Tech Tuesday: La La Land, Part 1 - MindWing Concepts, Inc.

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Tech Tuesday: La La Land, Part 1

by Sean Sweeney January 23, 2018 4 min read

La La Land promo photo

At November’s ASHA convention in Los Angeles, I had the opportunity to present several sessions that integrated Story Grammar Marker® and Thememaker® with technology resources for narrative development, and wanted to share some of those ideas across a couple of posts (too many for just one)! When preparing to present in the “city of stars,” I thought about incorporating the theme of storytelling and movie-making, which was a great fit. I considered Hollywood’s penchant for sequels, and how that sometimes ultimately goes quite wrong in execution. However, when it comes to picture books, sequels and series are often a hit within language interventions.

In my session “Pairing Picture Book Series and Apps for Contextualized Language Intervention,” I presented many supports within our literature that reinforce the use of books in therapy:

  • Interactive read-alouds incorporate scaffolding to support children’s use of more advanced syntax, vocabulary and critical thinking and address clinical objectives (Beed, Hawkins, & Roller, 1991).
  • Pre- and post-reading narrative teaching activities extend the context of the story. These can include such strategies as art activities, story generation, discussion webs, and dramatic play (Hoggan & Strong, 1994). More on some specific pairings of books and apps that can serve as post-activities will come next month.
  • Using books in therapy supports discourse comprehension and production for narrative and expository text (Westby, 1990) and metacognitive strategies such as recognizing text structure (Beck & McKeown, 2003).

When it comes to picking book series, it is all about context! Using books in a series or multiple books by an author also involves several research-based and practical strategies:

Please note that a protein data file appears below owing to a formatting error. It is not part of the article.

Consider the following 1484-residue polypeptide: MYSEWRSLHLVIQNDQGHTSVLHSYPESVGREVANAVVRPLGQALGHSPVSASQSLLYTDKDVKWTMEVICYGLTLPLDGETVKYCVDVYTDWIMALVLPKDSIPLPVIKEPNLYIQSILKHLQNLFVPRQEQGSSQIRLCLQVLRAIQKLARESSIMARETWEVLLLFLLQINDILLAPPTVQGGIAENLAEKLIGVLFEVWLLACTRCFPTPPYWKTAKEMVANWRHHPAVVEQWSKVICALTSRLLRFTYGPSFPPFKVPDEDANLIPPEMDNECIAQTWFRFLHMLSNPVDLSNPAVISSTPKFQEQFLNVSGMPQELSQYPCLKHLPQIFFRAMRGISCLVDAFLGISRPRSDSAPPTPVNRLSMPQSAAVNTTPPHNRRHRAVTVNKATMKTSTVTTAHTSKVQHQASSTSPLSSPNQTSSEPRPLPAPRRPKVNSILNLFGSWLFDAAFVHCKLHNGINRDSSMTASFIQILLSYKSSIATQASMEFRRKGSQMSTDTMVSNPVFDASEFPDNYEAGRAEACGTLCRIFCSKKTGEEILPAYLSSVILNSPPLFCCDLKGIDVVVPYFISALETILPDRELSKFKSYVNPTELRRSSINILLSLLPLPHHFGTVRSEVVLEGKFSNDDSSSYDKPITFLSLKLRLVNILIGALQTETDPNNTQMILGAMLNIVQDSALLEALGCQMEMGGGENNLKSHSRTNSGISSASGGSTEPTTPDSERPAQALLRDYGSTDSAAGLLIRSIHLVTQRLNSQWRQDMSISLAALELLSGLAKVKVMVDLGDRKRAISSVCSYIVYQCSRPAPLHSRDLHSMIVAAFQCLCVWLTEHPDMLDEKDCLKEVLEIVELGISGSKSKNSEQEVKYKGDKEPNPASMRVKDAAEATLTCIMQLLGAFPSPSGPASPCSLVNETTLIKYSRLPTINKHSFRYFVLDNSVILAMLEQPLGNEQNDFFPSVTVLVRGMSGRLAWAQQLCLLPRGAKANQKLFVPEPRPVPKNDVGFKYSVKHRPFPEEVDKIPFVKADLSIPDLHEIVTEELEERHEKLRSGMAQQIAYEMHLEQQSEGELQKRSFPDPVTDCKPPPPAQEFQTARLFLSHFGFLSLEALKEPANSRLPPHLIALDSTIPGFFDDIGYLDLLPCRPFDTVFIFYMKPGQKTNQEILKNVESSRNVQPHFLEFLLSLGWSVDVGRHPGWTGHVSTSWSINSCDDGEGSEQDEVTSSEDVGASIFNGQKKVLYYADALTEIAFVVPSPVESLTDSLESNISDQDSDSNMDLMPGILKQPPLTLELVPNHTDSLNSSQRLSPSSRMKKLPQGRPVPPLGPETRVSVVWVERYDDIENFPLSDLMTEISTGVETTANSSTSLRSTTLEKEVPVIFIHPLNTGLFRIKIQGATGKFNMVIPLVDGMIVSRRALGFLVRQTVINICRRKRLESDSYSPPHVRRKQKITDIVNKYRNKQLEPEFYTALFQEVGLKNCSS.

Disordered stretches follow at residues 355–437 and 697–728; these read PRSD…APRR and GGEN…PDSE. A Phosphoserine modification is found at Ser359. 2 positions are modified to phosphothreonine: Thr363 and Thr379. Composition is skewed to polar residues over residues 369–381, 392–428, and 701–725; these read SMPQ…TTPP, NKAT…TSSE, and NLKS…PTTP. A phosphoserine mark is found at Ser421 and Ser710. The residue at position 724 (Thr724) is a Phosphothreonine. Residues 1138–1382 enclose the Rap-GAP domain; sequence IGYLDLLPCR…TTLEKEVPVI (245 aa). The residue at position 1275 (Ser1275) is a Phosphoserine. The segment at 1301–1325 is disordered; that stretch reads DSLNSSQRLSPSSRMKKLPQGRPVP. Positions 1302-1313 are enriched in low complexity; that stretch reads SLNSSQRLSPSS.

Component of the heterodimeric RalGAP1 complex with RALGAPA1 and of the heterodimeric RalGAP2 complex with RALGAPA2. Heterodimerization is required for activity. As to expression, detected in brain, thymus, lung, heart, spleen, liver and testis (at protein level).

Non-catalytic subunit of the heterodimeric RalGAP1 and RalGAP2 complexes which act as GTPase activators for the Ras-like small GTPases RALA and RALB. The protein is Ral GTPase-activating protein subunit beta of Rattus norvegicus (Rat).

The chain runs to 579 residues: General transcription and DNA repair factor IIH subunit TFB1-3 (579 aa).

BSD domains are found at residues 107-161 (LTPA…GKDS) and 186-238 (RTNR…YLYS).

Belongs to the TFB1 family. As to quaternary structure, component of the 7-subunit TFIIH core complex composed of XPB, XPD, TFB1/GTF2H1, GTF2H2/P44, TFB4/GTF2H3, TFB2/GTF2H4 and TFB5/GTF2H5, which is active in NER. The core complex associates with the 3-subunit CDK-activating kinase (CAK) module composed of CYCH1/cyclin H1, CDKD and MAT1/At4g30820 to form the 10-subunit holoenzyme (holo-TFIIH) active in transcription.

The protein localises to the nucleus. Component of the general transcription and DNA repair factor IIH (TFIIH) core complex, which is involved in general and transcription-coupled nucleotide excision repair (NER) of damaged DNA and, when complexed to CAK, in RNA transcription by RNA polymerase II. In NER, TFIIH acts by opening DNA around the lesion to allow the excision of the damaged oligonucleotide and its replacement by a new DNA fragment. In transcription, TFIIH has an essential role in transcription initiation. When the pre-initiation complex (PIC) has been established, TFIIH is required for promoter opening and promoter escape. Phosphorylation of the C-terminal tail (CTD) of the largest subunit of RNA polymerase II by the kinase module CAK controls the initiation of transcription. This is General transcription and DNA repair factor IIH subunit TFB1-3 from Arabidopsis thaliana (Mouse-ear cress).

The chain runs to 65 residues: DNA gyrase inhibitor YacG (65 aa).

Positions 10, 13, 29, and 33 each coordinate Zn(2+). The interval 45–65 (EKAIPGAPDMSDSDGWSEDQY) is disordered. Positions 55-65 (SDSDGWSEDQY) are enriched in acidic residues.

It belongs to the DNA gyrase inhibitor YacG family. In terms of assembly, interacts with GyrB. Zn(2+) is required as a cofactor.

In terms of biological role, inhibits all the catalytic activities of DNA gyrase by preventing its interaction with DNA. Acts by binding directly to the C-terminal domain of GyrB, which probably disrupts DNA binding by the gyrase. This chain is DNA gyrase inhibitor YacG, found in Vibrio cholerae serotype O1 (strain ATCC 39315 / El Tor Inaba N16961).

• Context allows for easier planning and semantically/narratively deeper intervention. We can analyze series for characteristics between books that lend themselves to language interventions.
  • Contextualized language intervention is supported by studies such as Gillam et al, 2012, which found “signs of efficacy in an intervention approach in which clinicians treated multiple linguistic targets using meaningful activities with high levels of topic continuity.”
  • SLPs should maintain “therapeutic focus” (build skills and strategies) within meaningful contexts (Ukrainetz, 2007, Ehren, 2000)- book series are one way to approach the context piece, and SGM the skills and strategies aspect.

One key concept I wanted to advance in this presentation was that stories are everywhere and can be told or scaffolded in multiple ways with SGM®. Exploring the plethora of bad sequels produced by Hollywood was one way to demonstrate this!

Take 1983’s “Staying Alive,” the sequel to the colossal hit “Saturday Night Fever,” the premise of which can be represented with the Critical Thinking Triangle®:

Staying Alive Poster

Participants enjoyed that I included a clip from the film (below). The fact that it was dubbed in Italian made it all the more fun! In the finale, Tony attempts a dance move that his cast mates view as dangerous, but it succeeds (this could be represented as a complete episode). Play from about half way through—hilarious, and great body language!

I also mentioned the film “Speed 2,” a dreadful sequel hampered by the fact that it’s very difficult to make it look like cruise ships are moving fast. The narrative of this film can be analyzed in many ways, including as a Six-Second-Story™ (described in MindWing’s Facilitating Relationships, co-authored by Gwynne McElhinney).

Speed 2 Poster

As fun as these analyses were, they also point to practical teaching ideas that can tap into children’s interest in film: